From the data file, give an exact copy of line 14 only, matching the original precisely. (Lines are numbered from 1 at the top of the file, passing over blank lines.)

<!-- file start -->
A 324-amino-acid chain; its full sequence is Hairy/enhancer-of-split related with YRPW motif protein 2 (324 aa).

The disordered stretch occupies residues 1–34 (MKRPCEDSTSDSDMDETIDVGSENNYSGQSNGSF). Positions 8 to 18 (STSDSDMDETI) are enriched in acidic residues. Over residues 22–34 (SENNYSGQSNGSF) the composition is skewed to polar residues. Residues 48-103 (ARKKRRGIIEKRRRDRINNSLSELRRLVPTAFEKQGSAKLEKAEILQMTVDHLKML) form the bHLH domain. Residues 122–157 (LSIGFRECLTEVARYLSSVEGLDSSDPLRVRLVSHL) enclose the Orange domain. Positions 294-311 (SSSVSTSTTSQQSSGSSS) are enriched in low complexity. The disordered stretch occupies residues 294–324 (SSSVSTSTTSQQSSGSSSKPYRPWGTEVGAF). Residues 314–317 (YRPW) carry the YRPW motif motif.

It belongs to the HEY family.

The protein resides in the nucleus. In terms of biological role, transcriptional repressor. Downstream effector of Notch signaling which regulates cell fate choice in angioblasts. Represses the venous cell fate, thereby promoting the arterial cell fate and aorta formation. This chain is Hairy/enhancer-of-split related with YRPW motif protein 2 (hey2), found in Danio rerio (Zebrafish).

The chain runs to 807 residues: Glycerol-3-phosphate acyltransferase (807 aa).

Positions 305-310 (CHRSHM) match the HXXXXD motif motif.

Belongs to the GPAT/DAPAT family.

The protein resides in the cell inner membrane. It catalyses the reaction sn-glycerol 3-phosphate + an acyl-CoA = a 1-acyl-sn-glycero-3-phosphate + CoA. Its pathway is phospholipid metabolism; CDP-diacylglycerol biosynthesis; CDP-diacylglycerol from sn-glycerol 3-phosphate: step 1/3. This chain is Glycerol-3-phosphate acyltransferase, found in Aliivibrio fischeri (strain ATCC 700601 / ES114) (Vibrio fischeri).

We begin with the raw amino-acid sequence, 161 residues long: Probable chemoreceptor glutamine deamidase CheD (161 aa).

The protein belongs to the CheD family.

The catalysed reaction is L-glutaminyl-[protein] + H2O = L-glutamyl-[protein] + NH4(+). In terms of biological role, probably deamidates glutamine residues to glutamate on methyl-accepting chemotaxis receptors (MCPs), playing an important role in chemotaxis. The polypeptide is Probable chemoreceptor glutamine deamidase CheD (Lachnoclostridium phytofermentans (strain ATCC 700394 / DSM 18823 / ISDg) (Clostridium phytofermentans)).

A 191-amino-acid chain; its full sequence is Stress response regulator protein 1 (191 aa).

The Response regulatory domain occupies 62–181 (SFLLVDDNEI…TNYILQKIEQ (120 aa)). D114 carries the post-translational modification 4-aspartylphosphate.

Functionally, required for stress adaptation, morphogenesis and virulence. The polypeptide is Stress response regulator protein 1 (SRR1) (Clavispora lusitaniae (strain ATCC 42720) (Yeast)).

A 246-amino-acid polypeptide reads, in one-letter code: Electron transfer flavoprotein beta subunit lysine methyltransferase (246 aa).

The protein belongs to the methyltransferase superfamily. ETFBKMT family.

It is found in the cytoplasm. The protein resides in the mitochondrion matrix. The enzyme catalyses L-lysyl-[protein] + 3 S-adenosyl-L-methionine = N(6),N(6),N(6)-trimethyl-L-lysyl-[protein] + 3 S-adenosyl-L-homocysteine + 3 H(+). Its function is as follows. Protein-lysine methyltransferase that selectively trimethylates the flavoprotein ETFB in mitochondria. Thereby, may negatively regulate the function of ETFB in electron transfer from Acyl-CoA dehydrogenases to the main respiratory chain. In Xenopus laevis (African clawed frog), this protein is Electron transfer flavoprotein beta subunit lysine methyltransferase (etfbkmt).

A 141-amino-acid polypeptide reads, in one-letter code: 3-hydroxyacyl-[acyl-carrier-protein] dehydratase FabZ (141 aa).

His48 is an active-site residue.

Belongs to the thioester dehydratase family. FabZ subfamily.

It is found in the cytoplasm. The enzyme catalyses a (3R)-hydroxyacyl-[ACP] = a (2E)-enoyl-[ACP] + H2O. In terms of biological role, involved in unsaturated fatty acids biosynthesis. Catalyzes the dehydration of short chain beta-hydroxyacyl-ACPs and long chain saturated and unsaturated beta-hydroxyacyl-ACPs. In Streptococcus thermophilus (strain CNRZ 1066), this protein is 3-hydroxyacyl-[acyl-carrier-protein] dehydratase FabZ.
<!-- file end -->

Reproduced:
Functionally, required for stress adaptation, morphogenesis and virulence. The polypeptide is Stress response regulator protein 1 (SRR1) (Clavispora lusitaniae (strain ATCC 42720) (Yeast)).